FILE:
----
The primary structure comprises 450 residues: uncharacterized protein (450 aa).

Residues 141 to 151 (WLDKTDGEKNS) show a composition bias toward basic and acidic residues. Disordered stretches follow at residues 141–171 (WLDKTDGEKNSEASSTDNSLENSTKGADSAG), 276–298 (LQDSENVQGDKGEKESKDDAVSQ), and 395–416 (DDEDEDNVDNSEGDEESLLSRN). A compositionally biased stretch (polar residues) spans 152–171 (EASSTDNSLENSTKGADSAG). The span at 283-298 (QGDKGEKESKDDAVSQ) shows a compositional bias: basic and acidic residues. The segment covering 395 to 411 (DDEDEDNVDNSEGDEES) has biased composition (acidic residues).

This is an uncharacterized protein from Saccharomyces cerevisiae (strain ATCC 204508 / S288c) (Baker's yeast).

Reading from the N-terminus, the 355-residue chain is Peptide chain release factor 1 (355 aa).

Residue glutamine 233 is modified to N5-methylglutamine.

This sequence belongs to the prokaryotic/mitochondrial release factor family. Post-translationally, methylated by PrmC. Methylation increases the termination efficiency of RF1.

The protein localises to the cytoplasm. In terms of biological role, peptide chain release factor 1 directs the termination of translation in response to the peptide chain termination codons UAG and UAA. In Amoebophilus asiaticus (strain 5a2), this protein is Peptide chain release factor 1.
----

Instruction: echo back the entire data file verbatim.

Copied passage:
The primary structure comprises 450 residues: uncharacterized protein (450 aa).

Residues 141 to 151 (WLDKTDGEKNS) show a composition bias toward basic and acidic residues. Disordered stretches follow at residues 141–171 (WLDKTDGEKNSEASSTDNSLENSTKGADSAG), 276–298 (LQDSENVQGDKGEKESKDDAVSQ), and 395–416 (DDEDEDNVDNSEGDEESLLSRN). A compositionally biased stretch (polar residues) spans 152–171 (EASSTDNSLENSTKGADSAG). The span at 283-298 (QGDKGEKESKDDAVSQ) shows a compositional bias: basic and acidic residues. The segment covering 395 to 411 (DDEDEDNVDNSEGDEES) has biased composition (acidic residues).

This is an uncharacterized protein from Saccharomyces cerevisiae (strain ATCC 204508 / S288c) (Baker's yeast).

Reading from the N-terminus, the 355-residue chain is Peptide chain release factor 1 (355 aa).

Residue glutamine 233 is modified to N5-methylglutamine.

This sequence belongs to the prokaryotic/mitochondrial release factor family. Post-translationally, methylated by PrmC. Methylation increases the termination efficiency of RF1.

The protein localises to the cytoplasm. In terms of biological role, peptide chain release factor 1 directs the termination of translation in response to the peptide chain termination codons UAG and UAA. In Amoebophilus asiaticus (strain 5a2), this protein is Peptide chain release factor 1.